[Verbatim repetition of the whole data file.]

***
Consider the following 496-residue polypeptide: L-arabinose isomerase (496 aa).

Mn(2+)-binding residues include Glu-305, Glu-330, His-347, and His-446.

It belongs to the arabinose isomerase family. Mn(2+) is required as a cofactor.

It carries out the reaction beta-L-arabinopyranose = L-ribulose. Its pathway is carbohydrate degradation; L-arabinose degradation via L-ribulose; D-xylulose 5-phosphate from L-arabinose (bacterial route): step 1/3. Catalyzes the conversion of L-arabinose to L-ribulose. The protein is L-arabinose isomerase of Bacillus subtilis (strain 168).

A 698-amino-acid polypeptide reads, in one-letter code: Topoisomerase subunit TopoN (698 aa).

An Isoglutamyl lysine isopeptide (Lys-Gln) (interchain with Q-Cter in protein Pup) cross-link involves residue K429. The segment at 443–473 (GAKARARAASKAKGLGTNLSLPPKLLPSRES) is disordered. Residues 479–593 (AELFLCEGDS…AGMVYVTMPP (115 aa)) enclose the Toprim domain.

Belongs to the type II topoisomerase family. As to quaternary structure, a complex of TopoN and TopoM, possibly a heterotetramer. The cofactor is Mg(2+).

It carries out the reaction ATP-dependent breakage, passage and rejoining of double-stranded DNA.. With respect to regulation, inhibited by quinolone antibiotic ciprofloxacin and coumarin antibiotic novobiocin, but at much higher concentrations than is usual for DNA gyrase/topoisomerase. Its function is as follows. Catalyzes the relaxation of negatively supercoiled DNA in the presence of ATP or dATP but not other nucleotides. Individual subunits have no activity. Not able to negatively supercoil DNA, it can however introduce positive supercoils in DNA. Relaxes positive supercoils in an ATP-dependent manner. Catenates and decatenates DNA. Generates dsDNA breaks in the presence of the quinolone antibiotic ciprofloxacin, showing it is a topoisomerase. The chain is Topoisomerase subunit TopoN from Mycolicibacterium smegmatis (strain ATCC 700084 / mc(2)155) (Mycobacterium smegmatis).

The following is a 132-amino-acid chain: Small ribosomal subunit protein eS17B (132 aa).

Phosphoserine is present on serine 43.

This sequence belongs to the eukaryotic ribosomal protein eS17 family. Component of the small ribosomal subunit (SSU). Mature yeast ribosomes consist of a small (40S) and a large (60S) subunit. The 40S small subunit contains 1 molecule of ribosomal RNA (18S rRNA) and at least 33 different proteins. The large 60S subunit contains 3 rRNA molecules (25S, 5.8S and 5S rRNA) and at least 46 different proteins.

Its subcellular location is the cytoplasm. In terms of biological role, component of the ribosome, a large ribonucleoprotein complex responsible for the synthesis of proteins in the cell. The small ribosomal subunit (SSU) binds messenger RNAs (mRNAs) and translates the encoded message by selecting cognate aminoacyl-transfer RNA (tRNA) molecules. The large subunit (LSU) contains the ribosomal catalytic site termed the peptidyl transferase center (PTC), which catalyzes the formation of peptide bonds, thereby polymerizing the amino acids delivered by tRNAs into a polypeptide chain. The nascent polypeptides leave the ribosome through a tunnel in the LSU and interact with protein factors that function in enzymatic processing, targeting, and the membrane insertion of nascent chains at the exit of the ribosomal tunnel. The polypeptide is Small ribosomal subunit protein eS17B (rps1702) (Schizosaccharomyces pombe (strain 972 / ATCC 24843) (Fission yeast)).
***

Consider the following 496-residue polypeptide: L-arabinose isomerase (496 aa).

Mn(2+)-binding residues include Glu-305, Glu-330, His-347, and His-446.

It belongs to the arabinose isomerase family. Mn(2+) is required as a cofactor.

It carries out the reaction beta-L-arabinopyranose = L-ribulose. Its pathway is carbohydrate degradation; L-arabinose degradation via L-ribulose; D-xylulose 5-phosphate from L-arabinose (bacterial route): step 1/3. Catalyzes the conversion of L-arabinose to L-ribulose. The protein is L-arabinose isomerase of Bacillus subtilis (strain 168).

A 698-amino-acid polypeptide reads, in one-letter code: Topoisomerase subunit TopoN (698 aa).

An Isoglutamyl lysine isopeptide (Lys-Gln) (interchain with Q-Cter in protein Pup) cross-link involves residue K429. The segment at 443–473 (GAKARARAASKAKGLGTNLSLPPKLLPSRES) is disordered. Residues 479–593 (AELFLCEGDS…AGMVYVTMPP (115 aa)) enclose the Toprim domain.

Belongs to the type II topoisomerase family. As to quaternary structure, a complex of TopoN and TopoM, possibly a heterotetramer. The cofactor is Mg(2+).

It carries out the reaction ATP-dependent breakage, passage and rejoining of double-stranded DNA.. With respect to regulation, inhibited by quinolone antibiotic ciprofloxacin and coumarin antibiotic novobiocin, but at much higher concentrations than is usual for DNA gyrase/topoisomerase. Its function is as follows. Catalyzes the relaxation of negatively supercoiled DNA in the presence of ATP or dATP but not other nucleotides. Individual subunits have no activity. Not able to negatively supercoil DNA, it can however introduce positive supercoils in DNA. Relaxes positive supercoils in an ATP-dependent manner. Catenates and decatenates DNA. Generates dsDNA breaks in the presence of the quinolone antibiotic ciprofloxacin, showing it is a topoisomerase. The chain is Topoisomerase subunit TopoN from Mycolicibacterium smegmatis (strain ATCC 700084 / mc(2)155) (Mycobacterium smegmatis).

The following is a 132-amino-acid chain: Small ribosomal subunit protein eS17B (132 aa).

Phosphoserine is present on serine 43.

This sequence belongs to the eukaryotic ribosomal protein eS17 family. Component of the small ribosomal subunit (SSU). Mature yeast ribosomes consist of a small (40S) and a large (60S) subunit. The 40S small subunit contains 1 molecule of ribosomal RNA (18S rRNA) and at least 33 different proteins. The large 60S subunit contains 3 rRNA molecules (25S, 5.8S and 5S rRNA) and at least 46 different proteins.

Its subcellular location is the cytoplasm. In terms of biological role, component of the ribosome, a large ribonucleoprotein complex responsible for the synthesis of proteins in the cell. The small ribosomal subunit (SSU) binds messenger RNAs (mRNAs) and translates the encoded message by selecting cognate aminoacyl-transfer RNA (tRNA) molecules. The large subunit (LSU) contains the ribosomal catalytic site termed the peptidyl transferase center (PTC), which catalyzes the formation of peptide bonds, thereby polymerizing the amino acids delivered by tRNAs into a polypeptide chain. The nascent polypeptides leave the ribosome through a tunnel in the LSU and interact with protein factors that function in enzymatic processing, targeting, and the membrane insertion of nascent chains at the exit of the ribosomal tunnel. The polypeptide is Small ribosomal subunit protein eS17B (rps1702) (Schizosaccharomyces pombe (strain 972 / ATCC 24843) (Fission yeast)).